The Saharan Aerosol Long-Range Transport and Aerosol–Cloud-Interaction Experiment: Overview and Selected Highlights

The Saharan Aerosol Long-Range Transport and Aerosol–Cloud-Interaction Experiment: Overview and... AbstractNorth Africa is the world’s largest source of dust, a large part of which is transported across the Atlantic to the Caribbean and beyond where it can impact radiation and clouds. Many aspects of this transport and its climate effects remain speculative. The Saharan Aerosol Long-Range Transport and Aerosol–Cloud-Interaction Experiment (SALTRACE; www.pa.op.dlr.de/saltrace) linked ground-based and airborne measurements with remote sensing and modeling techniques to address these issues in a program that took place in 2013/14. Specific objectives were to 1) characterize the chemical, microphysical, and optical properties of dust in the Caribbean, 2) quantify the impact of physical and chemical changes (“aging”) on the radiation budget and cloud microphysical processes, 3) investigate the meteorological context of transatlantic dust transport, and 4) assess the roles of removal processes during transport.SALTRACE was a German-led initiative involving scientists from Europe, Cabo Verde, the Caribbean, and the United States. The Falcon research aircraft of the Deutsches Zentrum für Luft- und Raumfahrt (DLR), equipped with a comprehensive aerosol and wind lidar payload, played a central role. Several major dust outbreaks were studied with 86 h of flight time under different conditions, making it by far the most extensive investigation on long-range transported dust ever made.This article presents an overview of SALTRACE and highlights selected results including data from transatlantic flights in coherent air masses separated by more than 4,000-km distance that enabled measurements of transport effects on dust properties. SALTRACE will improve our knowledge on the role of mineral dust in the climate system and provide data for studies on dust interactions with clouds, radiation, and health. http://www.deepdyve.com/assets/images/DeepDyve-Logo-lg.png Bulletin of the American Meteorological Society American Meteorological Society

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Publisher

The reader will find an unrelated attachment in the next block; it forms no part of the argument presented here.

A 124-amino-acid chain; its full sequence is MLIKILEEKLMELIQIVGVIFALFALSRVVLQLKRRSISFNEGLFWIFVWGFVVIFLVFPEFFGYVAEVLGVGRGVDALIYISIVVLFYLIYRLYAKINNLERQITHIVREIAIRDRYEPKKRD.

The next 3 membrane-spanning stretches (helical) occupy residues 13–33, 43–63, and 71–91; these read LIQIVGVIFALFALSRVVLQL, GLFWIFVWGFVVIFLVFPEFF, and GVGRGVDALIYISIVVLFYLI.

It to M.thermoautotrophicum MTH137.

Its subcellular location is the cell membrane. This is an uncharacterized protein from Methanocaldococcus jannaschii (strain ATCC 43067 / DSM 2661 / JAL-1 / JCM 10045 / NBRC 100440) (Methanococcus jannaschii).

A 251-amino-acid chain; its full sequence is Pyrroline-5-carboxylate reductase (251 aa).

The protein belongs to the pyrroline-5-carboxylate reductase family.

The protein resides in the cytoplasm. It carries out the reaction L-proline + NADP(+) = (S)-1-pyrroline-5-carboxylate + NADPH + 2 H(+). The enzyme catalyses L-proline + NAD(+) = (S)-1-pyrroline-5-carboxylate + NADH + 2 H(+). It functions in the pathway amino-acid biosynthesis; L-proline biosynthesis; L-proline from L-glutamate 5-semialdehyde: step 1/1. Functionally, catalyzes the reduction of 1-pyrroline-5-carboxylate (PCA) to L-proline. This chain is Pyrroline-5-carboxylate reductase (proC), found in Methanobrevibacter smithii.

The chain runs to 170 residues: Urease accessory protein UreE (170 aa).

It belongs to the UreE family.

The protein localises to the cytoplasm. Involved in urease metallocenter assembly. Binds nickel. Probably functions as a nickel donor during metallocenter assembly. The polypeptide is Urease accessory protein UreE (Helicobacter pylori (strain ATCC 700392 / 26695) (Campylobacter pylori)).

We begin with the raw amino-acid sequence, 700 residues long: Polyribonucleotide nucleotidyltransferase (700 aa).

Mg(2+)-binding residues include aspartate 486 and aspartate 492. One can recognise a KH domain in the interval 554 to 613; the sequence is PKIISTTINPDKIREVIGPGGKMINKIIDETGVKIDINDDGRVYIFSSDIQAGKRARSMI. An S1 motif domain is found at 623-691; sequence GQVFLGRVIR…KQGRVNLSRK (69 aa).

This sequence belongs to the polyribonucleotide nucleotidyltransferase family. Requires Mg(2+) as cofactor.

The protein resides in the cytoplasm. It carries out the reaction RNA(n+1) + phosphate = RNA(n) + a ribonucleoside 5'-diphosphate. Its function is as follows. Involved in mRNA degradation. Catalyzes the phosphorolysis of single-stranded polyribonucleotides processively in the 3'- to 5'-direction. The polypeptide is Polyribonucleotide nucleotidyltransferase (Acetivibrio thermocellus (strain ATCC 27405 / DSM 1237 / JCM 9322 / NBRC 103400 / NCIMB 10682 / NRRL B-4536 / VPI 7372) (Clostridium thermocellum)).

American Meteorological Society
Copyright
Copyright © American Meteorological Society
ISSN
1520-0477
eISSN
1520-0477
D.O.I.
10.1175/BAMS-D-15-00142.1
Publisher site
See Article on Publisher Site

Abstract

AbstractNorth Africa is the world’s largest source of dust, a large part of which is transported across the Atlantic to the Caribbean and beyond where it can impact radiation and clouds. Many aspects of this transport and its climate effects remain speculative. The Saharan Aerosol Long-Range Transport and Aerosol–Cloud-Interaction Experiment (SALTRACE; www.pa.op.dlr.de/saltrace) linked ground-based and airborne measurements with remote sensing and modeling techniques to address these issues in a program that took place in 2013/14. Specific objectives were to 1) characterize the chemical, microphysical, and optical properties of dust in the Caribbean, 2) quantify the impact of physical and chemical changes (“aging”) on the radiation budget and cloud microphysical processes, 3) investigate the meteorological context of transatlantic dust transport, and 4) assess the roles of removal processes during transport.SALTRACE was a German-led initiative involving scientists from Europe, Cabo Verde, the Caribbean, and the United States. The Falcon research aircraft of the Deutsches Zentrum für Luft- und Raumfahrt (DLR), equipped with a comprehensive aerosol and wind lidar payload, played a central role. Several major dust outbreaks were studied with 86 h of flight time under different conditions, making it by far the most extensive investigation on long-range transported dust ever made.This article presents an overview of SALTRACE and highlights selected results including data from transatlantic flights in coherent air masses separated by more than 4,000-km distance that enabled measurements of transport effects on dust properties. SALTRACE will improve our knowledge on the role of mineral dust in the climate system and provide data for studies on dust interactions with clouds, radiation, and health.

Journal

Bulletin of the American Meteorological SocietyAmerican Meteorological Society

Published: Jul 21, 2017

References

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